ONCE again, Peshawar is infested with disease-carrying mosquitoes. In the past month alone, 1,200 cases of dengue have been confirmed in many rural parts of the district, with hospitals seeing patients on a daily basis. Following recent rainfall in the country and rising temperatures, which provide an ideal breeding ground for dengue larvae, experts had been warning of the potential for an outbreak. In order to mitigate a health catastrophe, officials had to ensure district-wide cleanliness and drain out stagnant rainwater from low lying areas. Peshawar is particularly vulnerable and struggles with containing the spread of dengue each summer. Several cases of the disease were detected in a Peshawar village back in July, when 15 people were admitted to hospital, complaining of bloody vomiting, headache and fever. However, all warning signs were ignored, and a lack of coordination between the various district departments to ensure cleanliness, water supply to residents who had resorted to storing it, and fumigation efforts, have led to the current situation. This is not the first time the city has witnessed such a health disaster. In 2017, over 50 deaths were recorded after thousands of residents were admitted to hospital, and hundreds were diagnosed with the illness. Peshawar’s Khyber Teaching Hospital alone recorded 831 patients. Many of the areas that have reported dengue cases this time around are the same that were struggling with the outbreak two years ago.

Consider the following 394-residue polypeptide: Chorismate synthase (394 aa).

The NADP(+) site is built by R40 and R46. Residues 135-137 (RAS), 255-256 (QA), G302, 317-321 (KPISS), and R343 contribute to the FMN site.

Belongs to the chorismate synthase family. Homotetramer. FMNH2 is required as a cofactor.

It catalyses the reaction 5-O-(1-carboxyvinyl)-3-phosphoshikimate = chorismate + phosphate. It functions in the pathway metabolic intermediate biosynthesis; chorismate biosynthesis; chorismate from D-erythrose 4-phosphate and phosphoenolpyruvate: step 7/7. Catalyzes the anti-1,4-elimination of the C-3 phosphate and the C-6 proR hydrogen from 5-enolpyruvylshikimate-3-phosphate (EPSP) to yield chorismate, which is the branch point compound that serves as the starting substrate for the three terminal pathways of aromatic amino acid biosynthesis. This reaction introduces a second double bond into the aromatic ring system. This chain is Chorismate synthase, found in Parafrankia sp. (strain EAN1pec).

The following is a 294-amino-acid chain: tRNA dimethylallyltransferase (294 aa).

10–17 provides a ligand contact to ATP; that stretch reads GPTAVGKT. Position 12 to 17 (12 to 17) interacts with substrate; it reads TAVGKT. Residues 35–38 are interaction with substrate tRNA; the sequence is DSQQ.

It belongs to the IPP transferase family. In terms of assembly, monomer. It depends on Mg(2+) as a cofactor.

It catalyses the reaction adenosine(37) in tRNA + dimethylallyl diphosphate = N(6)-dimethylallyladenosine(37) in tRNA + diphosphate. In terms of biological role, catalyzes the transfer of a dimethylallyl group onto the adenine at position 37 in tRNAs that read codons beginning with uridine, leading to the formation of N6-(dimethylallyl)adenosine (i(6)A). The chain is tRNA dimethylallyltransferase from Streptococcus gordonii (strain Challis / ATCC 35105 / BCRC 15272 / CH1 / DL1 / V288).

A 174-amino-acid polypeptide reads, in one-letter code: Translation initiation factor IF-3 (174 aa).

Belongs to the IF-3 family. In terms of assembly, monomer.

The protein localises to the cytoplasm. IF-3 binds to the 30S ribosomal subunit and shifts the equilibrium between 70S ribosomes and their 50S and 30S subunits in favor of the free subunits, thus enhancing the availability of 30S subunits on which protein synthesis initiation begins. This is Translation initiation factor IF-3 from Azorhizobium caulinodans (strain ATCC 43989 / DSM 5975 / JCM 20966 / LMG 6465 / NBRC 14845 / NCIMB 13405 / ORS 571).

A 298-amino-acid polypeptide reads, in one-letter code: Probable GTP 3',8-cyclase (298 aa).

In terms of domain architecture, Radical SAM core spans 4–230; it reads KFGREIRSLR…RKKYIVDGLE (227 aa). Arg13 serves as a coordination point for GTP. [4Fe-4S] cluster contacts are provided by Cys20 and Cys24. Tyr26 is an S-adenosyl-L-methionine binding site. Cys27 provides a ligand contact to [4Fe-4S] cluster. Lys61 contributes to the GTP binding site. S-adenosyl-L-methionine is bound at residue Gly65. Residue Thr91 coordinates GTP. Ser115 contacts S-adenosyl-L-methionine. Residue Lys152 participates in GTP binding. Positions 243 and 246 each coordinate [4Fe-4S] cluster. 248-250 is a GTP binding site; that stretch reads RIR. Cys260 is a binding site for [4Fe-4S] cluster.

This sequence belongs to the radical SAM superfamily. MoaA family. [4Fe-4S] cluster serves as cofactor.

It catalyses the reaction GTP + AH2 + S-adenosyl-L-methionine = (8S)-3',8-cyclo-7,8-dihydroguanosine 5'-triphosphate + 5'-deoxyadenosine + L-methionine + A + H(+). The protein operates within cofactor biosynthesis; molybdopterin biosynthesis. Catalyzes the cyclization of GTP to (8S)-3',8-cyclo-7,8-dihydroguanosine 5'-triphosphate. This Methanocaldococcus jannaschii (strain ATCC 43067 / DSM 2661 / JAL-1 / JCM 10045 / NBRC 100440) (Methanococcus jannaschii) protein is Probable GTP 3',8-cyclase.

Back then, KP reached out to the Punjab government to help it control the crisis. Health officials from Punjab informed physicians how to take care of ailing patients and stop the spread of the disease.The Punjab government, under then chief minister Shahbaz Sharif, had effectively combated its own dengue epidemic in 2011, aided with the knowledge and expertise of Sri Lankan medical teams, and enacted new laws to prevent such a health emergency from recurring. Indeed, such interprovincial initiatives are the need of the hour, but politics and pride often get in the way of public health concerns. For instance, when Sindh was struggling with a similar outbreak in 2015, it refused assistance and knowledge from the centre. Now, 235 cases of dengue have been reported in Karachi, which bizarrely seem to have largely affected Chinese nationals working at a nuclear plant site near Hawke’s Bay beach. Perhaps it is time for both KP and Sindh to work at ‘Punjab speed’, at least in the campaign against dengue.
Published in Dawn, September 3rd, 2019